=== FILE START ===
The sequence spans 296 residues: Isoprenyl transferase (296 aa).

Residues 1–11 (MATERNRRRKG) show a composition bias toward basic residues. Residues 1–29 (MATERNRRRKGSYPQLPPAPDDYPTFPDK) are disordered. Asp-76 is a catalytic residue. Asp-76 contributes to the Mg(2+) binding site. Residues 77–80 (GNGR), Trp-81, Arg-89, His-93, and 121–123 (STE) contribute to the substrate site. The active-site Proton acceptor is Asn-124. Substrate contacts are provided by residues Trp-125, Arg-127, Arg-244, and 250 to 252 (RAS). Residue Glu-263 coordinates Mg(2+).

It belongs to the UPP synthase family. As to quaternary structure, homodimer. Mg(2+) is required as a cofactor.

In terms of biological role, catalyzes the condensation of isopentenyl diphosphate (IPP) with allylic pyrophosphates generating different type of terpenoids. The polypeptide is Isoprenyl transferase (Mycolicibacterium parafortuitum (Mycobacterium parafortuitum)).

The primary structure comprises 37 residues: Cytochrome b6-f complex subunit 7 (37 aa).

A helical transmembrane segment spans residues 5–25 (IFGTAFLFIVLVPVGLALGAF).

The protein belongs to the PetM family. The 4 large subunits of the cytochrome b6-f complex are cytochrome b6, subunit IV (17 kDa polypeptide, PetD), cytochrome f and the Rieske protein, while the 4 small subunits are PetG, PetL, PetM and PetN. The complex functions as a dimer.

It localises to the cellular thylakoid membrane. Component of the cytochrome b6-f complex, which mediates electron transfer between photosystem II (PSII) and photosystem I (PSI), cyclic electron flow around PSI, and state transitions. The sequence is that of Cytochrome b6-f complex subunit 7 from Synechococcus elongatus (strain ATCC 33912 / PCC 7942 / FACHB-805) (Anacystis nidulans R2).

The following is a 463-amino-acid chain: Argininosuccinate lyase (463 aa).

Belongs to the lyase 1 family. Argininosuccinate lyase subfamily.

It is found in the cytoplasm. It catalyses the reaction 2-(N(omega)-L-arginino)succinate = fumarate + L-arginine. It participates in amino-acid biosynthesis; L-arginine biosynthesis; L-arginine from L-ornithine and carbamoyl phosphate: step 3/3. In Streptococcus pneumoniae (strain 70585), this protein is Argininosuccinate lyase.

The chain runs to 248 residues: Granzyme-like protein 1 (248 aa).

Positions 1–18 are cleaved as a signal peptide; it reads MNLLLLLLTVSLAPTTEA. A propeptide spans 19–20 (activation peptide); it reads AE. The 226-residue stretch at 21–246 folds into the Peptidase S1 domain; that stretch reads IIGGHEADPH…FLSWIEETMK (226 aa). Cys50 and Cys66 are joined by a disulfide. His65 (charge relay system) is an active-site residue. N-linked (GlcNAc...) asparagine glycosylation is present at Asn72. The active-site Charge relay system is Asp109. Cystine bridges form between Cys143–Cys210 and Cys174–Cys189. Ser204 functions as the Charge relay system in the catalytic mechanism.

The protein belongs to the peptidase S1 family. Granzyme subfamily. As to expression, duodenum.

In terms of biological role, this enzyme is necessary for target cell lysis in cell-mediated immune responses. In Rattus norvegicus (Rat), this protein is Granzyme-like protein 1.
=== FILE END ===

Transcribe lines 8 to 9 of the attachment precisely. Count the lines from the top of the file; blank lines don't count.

It localises to the cellular thylakoid membrane. Component of the cytochrome b6-f complex, which mediates electron transfer between photosystem II (PSII) and photosystem I (PSI), cyclic electron flow around PSI, and state transitions. The sequence is that of Cytochrome b6-f complex subunit 7 from Synechococcus elongatus (strain ATCC 33912 / PCC 7942 / FACHB-805) (Anacystis nidulans R2).

The following is a 463-amino-acid chain: Argininosuccinate lyase (463 aa).